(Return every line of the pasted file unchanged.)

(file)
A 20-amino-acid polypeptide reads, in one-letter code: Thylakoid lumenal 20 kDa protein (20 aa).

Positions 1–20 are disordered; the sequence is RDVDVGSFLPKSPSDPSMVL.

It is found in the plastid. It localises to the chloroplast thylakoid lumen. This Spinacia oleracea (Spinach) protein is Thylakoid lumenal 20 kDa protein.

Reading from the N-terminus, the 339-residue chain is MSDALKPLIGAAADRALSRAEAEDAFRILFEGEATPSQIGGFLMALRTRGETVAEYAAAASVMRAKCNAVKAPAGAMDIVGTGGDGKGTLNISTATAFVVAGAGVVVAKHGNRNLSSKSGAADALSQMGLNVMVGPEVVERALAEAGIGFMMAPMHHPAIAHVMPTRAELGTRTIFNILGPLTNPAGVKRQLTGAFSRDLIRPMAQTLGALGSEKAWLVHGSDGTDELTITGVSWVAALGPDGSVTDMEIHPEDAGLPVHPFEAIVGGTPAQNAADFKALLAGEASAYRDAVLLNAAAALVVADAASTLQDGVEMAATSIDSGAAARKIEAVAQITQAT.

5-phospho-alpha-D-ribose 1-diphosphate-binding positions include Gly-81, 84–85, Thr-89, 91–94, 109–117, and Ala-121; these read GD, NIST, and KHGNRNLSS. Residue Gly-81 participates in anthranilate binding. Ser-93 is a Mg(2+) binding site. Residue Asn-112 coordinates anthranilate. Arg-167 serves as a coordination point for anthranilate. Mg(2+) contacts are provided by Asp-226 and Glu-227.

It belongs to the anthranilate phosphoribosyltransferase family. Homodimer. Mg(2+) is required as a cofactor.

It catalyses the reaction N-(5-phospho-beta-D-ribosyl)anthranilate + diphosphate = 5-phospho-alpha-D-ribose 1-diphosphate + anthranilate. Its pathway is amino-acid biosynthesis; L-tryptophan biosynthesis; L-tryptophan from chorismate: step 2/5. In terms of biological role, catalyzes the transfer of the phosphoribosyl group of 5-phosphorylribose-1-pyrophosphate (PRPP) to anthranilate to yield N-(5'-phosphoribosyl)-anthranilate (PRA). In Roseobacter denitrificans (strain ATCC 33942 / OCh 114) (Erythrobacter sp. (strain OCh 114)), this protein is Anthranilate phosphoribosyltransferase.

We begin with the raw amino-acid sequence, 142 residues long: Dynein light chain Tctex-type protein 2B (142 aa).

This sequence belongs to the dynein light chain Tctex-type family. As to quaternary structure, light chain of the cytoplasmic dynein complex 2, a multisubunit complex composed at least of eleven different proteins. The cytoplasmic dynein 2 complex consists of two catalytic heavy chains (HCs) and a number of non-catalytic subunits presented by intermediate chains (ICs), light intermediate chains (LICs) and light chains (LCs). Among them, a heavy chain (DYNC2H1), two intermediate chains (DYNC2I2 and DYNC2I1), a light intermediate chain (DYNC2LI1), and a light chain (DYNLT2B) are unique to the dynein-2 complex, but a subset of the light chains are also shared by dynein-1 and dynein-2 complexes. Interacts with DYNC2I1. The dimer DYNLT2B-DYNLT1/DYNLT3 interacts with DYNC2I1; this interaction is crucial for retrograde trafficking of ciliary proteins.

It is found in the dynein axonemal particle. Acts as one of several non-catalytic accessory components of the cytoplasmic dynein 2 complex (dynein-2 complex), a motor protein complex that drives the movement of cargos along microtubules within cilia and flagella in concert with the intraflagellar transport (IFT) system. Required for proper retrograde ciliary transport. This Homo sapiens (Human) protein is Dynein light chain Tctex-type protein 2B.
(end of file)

A 20-amino-acid polypeptide reads, in one-letter code: Thylakoid lumenal 20 kDa protein (20 aa).

Positions 1–20 are disordered; the sequence is RDVDVGSFLPKSPSDPSMVL.

It is found in the plastid. It localises to the chloroplast thylakoid lumen. This Spinacia oleracea (Spinach) protein is Thylakoid lumenal 20 kDa protein.

Reading from the N-terminus, the 339-residue chain is MSDALKPLIGAAADRALSRAEAEDAFRILFEGEATPSQIGGFLMALRTRGETVAEYAAAASVMRAKCNAVKAPAGAMDIVGTGGDGKGTLNISTATAFVVAGAGVVVAKHGNRNLSSKSGAADALSQMGLNVMVGPEVVERALAEAGIGFMMAPMHHPAIAHVMPTRAELGTRTIFNILGPLTNPAGVKRQLTGAFSRDLIRPMAQTLGALGSEKAWLVHGSDGTDELTITGVSWVAALGPDGSVTDMEIHPEDAGLPVHPFEAIVGGTPAQNAADFKALLAGEASAYRDAVLLNAAAALVVADAASTLQDGVEMAATSIDSGAAARKIEAVAQITQAT.

5-phospho-alpha-D-ribose 1-diphosphate-binding positions include Gly-81, 84–85, Thr-89, 91–94, 109–117, and Ala-121; these read GD, NIST, and KHGNRNLSS. Residue Gly-81 participates in anthranilate binding. Ser-93 is a Mg(2+) binding site. Residue Asn-112 coordinates anthranilate. Arg-167 serves as a coordination point for anthranilate. Mg(2+) contacts are provided by Asp-226 and Glu-227.

It belongs to the anthranilate phosphoribosyltransferase family. Homodimer. Mg(2+) is required as a cofactor.

It catalyses the reaction N-(5-phospho-beta-D-ribosyl)anthranilate + diphosphate = 5-phospho-alpha-D-ribose 1-diphosphate + anthranilate. Its pathway is amino-acid biosynthesis; L-tryptophan biosynthesis; L-tryptophan from chorismate: step 2/5. In terms of biological role, catalyzes the transfer of the phosphoribosyl group of 5-phosphorylribose-1-pyrophosphate (PRPP) to anthranilate to yield N-(5'-phosphoribosyl)-anthranilate (PRA). In Roseobacter denitrificans (strain ATCC 33942 / OCh 114) (Erythrobacter sp. (strain OCh 114)), this protein is Anthranilate phosphoribosyltransferase.

We begin with the raw amino-acid sequence, 142 residues long: Dynein light chain Tctex-type protein 2B (142 aa).

This sequence belongs to the dynein light chain Tctex-type family. As to quaternary structure, light chain of the cytoplasmic dynein complex 2, a multisubunit complex composed at least of eleven different proteins. The cytoplasmic dynein 2 complex consists of two catalytic heavy chains (HCs) and a number of non-catalytic subunits presented by intermediate chains (ICs), light intermediate chains (LICs) and light chains (LCs). Among them, a heavy chain (DYNC2H1), two intermediate chains (DYNC2I2 and DYNC2I1), a light intermediate chain (DYNC2LI1), and a light chain (DYNLT2B) are unique to the dynein-2 complex, but a subset of the light chains are also shared by dynein-1 and dynein-2 complexes. Interacts with DYNC2I1. The dimer DYNLT2B-DYNLT1/DYNLT3 interacts with DYNC2I1; this interaction is crucial for retrograde trafficking of ciliary proteins.

It is found in the dynein axonemal particle. Acts as one of several non-catalytic accessory components of the cytoplasmic dynein 2 complex (dynein-2 complex), a motor protein complex that drives the movement of cargos along microtubules within cilia and flagella in concert with the intraflagellar transport (IFT) system. Required for proper retrograde ciliary transport. This Homo sapiens (Human) protein is Dynein light chain Tctex-type protein 2B.